MANATEE — An authority that’s developing a master transportation plan for the Tampa Bay region is planning a major final push to get public input, but likely won’t get a large response.
The Tampa Bay Area Regional Transportation Authority plans to call 320,000 residents in seven counties, including Manatee and Sarasota, in the coming weeks. Its goal: to hear, from as many as possible, what they think about a proposed system of trains, buses and highways connecting the region.
“In one shot, we can potentially reach more people than all of our workshops and presentations put together,” Grace Carlson, an authority spokeswoman, said Wednesday.
The calls are part of eight iTownHall meetings that authority members will host between Monday and May 13. Manatee’s meeting is 7 p.m. May 6, with County Commissioner Donna Hayes and Bradenton Mayor Wayne Poston as the hosts. Sarasota’s meeting is set for May 5.
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For Manatee, the proposed plan envisions bus-only lanes on U.S. 41 between Sarasota and Bradenton, express bus service on interstates 75 and 275 through Manatee, and buses running every 15 to 30 minutes on State Road 64 between Lakewood Ranch and Anna Maria Island. The plan contemplates commuter train service between Bradenton and Sarasota in the future.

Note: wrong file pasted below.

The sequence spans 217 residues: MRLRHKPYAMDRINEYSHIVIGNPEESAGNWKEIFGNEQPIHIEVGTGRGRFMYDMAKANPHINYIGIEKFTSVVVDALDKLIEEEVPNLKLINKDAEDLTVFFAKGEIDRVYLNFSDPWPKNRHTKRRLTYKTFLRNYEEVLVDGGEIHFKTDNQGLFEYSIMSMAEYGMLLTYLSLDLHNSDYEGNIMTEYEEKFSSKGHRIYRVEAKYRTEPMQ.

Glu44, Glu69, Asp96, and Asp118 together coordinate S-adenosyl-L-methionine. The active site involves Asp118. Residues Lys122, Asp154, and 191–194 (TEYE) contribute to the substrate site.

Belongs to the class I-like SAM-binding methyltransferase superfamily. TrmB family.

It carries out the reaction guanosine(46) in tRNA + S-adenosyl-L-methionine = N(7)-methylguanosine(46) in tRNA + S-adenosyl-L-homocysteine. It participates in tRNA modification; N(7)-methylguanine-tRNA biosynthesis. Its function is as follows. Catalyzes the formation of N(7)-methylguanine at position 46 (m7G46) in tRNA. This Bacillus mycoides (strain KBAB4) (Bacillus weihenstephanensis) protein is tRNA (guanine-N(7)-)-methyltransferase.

For each meeting, computers will call 40,000 randomly chosen telephone numbers in the authority member’s home county or city and play pre-recorded messages inviting residents to join the live conference call, ask questions and voice their opinions.
Residents can opt out of the phone meetings and go to the authority’s Web site, www. tbarta.com, to review the proposed plan, ask questions and leave comments. Those who don’t receive a call can still participate by calling 877-269-7289 and entering 14837 when prompted.
The telephone meetings, frequently used by Congressional members to hear from constituents, will cost the authority $30,000. Carlson said that is money well-spent, considering the potential number of people that could be reached and compared to the cost of holding a traditional public meeting.
But such conference calls typically generate little public interest. Based on similar calls done elsewhere, the authority expects just 800 to 1,200 people to actually join each meeting.
When combined with the nearly 14,000 people who already have attended authority events and presentations, that means less than 1 percent of the region’s 3 million-plus residents could have a say on the plan before it’s likely adoption in late May.
Despite that, “we are tremendously satisfied with the level of public participation and input we have received to date,” Carlson said. She said public input has been low because of more pressing issues in people’s daily lives, such as keeping their jobs, feeding their families and paying their bills.
Even after the plan is adopted, the authority will continue its public-outreach efforts, she said. And residents probably will take greater interest and become more vocal as the authority delves deeper into specific projects.
“People get more engaged when the issues hit closer to home,” Carlson said.
Duane Marsteller, transportation/growth and development reporter, can be reached at 745-7080, ext. 2630.